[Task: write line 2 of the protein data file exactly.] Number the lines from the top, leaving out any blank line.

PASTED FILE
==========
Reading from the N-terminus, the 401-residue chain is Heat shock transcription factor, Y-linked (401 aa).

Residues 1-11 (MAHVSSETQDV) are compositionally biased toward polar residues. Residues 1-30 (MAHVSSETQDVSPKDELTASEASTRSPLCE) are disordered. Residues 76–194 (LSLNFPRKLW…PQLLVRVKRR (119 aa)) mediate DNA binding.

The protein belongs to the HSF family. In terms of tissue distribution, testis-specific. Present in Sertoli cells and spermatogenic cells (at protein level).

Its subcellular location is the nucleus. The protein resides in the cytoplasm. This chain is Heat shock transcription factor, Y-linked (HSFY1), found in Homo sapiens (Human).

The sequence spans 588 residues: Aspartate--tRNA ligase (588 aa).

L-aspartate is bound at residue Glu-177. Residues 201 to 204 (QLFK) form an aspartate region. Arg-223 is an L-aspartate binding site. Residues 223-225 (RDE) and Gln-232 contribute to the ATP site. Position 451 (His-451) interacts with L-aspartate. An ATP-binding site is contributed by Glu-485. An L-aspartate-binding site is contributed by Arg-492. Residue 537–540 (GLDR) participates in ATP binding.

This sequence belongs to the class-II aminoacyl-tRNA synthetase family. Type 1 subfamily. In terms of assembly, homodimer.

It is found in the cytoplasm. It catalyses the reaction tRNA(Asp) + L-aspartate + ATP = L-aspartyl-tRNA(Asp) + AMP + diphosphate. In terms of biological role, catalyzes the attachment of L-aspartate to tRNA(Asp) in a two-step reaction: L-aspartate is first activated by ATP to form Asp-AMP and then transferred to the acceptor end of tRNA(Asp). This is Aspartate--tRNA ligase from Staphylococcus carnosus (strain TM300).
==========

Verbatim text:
Residues 1-11 (MAHVSSETQDV) are compositionally biased toward polar residues. Residues 1-30 (MAHVSSETQDVSPKDELTASEASTRSPLCE) are disordered. Residues 76–194 (LSLNFPRKLW…PQLLVRVKRR (119 aa)) mediate DNA binding.